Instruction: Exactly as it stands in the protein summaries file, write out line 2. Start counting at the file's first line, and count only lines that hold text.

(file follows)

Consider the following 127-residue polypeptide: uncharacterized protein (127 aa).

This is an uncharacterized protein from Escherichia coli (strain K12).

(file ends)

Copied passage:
This is an uncharacterized protein from Escherichia coli (strain K12).